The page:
Chapter 2: Eligibility For The Relief – More Detailed Commentary
Buyer Must Be A Natural Person or Persons
14. The Scottish Government’s intention is that the relief will only be available where the buyer(s) is or are a natural person.
Purchase must be of a single dwelling for an amount greater than £145,000
15. The Scottish Government’s progressive approach to taxation means that no tax is due on the purchase of a property for £145,000 or less. As such, the relief will not be a relevant consideration in any such transactions.
16. The intention is that the relief will only be available in relation to the purchase of a single dwelling. In this regard, the intention is to rely on the definition of “dwelling” set out in Part 6 of Schedule 5 of the LBTTSA 2013.
17. This will be combined with the main residence requirement to determine the properties which are eligible for the relief.
Property to be used as a Main Residence
18. In order to be eligible, buyers must intend to use the purchased dwelling as their main residence.
19. Revenue Scotland has published guidance on this issue, which will apply with regard to the relief. LBTT10020 ( https://www.revenue.scot/land-buildings-transaction-tax/guidance/lbtt-legislation-guidance/lbtt10001-lbtt-additional-dwell-16) states that that they will use the same factual test here as is applied to decide where a person lives for the purposes of Scottish Income Tax.
No Prior Ownership of a Dwelling
20. Where an individual has or has previously held a ‘major interest’ in a dwelling, whether individually or jointly with others, they will not be eligible for the relief. Prior ownership of property which is not a dwelling will not be relevant in this regard.
21. In relation to this, a buyer must not have or have held a ‘major interest’ in a dwelling or an equivalent interest in a dwelling situated anywhere else in the world. This is to ensure that property holdings throughout the world are taken into account when considering eligibility for the relief.
22. The draft Order at Annex A sets out a proposed definition of ‘major interest’ as comprising either ownership, or an interest other than ownership with a market value that is or would be above the nil band rate for LBTT. Views on this definition are welcome in response to Question 7 in this consultation to support the Scottish Government’s final proposals.
23. With regard to this issue, account will be taken of the fact that property can be inherited, gifted or held in trust.
24. The Scottish Government’s intention is that the relief will not be available where an individual has previously acquired a ‘major’ interest in a property as a consequence of either an inheritance or a gift.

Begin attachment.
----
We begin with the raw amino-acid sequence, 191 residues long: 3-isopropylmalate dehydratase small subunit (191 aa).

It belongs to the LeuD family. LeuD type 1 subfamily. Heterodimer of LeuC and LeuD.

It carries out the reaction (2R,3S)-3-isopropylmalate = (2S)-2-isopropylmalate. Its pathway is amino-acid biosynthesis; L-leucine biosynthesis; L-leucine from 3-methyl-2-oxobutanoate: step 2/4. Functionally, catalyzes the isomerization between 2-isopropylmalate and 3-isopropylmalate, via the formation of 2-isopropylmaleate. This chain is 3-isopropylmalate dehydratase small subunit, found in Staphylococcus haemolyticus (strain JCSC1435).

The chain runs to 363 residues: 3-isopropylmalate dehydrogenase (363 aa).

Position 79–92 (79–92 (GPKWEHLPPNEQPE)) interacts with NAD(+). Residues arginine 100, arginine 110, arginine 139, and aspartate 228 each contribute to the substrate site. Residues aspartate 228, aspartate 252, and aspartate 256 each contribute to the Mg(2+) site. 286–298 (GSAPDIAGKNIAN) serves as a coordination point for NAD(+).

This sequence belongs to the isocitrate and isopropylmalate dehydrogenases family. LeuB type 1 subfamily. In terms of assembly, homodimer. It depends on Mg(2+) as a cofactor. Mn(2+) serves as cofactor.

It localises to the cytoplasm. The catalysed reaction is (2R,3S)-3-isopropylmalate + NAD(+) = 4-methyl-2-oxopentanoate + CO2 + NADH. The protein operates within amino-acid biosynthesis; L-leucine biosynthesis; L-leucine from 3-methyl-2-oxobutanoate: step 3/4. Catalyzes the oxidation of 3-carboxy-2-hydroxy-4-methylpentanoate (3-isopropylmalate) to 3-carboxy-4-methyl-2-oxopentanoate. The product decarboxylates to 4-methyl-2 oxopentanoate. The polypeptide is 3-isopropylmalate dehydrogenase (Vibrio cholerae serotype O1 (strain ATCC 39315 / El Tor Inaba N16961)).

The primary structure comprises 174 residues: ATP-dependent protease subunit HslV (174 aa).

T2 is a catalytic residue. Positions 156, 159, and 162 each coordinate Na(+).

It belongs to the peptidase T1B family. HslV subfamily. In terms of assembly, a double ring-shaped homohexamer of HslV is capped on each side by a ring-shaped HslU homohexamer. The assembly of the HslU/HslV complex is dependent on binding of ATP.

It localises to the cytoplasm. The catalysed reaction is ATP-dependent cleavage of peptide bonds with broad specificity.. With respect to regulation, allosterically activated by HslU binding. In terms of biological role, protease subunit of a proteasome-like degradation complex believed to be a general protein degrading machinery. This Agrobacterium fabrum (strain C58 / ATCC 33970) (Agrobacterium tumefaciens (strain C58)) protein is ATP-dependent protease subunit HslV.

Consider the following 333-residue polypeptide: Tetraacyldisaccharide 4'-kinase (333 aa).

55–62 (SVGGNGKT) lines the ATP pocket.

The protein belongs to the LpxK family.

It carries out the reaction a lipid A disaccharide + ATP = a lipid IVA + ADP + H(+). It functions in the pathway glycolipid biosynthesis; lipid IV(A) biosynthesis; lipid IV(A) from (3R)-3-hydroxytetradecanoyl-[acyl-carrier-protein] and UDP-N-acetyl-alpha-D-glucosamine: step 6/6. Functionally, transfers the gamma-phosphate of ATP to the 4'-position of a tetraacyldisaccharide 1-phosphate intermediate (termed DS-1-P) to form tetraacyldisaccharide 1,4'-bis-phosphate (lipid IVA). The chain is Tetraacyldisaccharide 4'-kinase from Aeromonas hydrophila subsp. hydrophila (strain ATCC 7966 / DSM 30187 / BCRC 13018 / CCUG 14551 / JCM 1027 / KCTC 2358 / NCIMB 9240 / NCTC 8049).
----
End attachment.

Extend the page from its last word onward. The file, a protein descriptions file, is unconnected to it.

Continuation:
25. In addition an individual will not be a first time buyer, and therefore ineligible to claim the relief where they are, or have been, either the beneficiary in relation to a dwelling which is held under a bare trust, or a settlement trust under the terms of which they have a relevant interest in any dwelling that is or forms part of the trust property.
26. Consistent with the above, assuming all other relevant tests are met, the relief will however be available in relation to the purchase of a dwelling by a bare trust or settlement trust (in which there is a beneficiary with a relevant interest) if the beneficiary does not hold, or has never previously held, a relevant interest in a dwelling.
27. This approach is consistent with the arrangements in place for LBTT in terms of determining whether or not a person is to be treated as the owner of a dwelling.
Question 1: Do you agree with the Scottish Government’s proposed four key criteria for the relief, as described above?
Question 2: Do you agree that, where there is more than one buyer, all buyers must meet the relevant criteria in order for the relief to be claimed?
Question 3: Do you agree with the Scottish Government’s proposed approach with regard to gifts, inheritance and trusts?
Question 4: Are there any other issues which need to be considered with regard to assessing prior ownership of a dwelling?
28. For reasons of simplicity and the relative infrequency with which such transactions occur for first time buyers, the Scottish Government proposes that the relief will not be available where there is a linked transaction.
Alternative Finance Schemes
29. It is intended that individuals participating in alternative finance schemes will also benefit from the relief, assuming that all relevant criteria are met.
Relief must be claimed in the first return or amendment
30. This position will also be consistent with Section 27(2) of the LBTT(S)A 2013, which states that any relief must be claimed in the first return or in an amendment of that return. Any amendment must be made within twelve months of the filing date of the return.
Question 5: Do you agree with the Scottish Government’s position on linked transactions? If not, in what scenarios should relief be available where there is a linked transaction .
Question 6: Are there other issues, not covered in this consultation, that should be addressed in the legislation or guidance?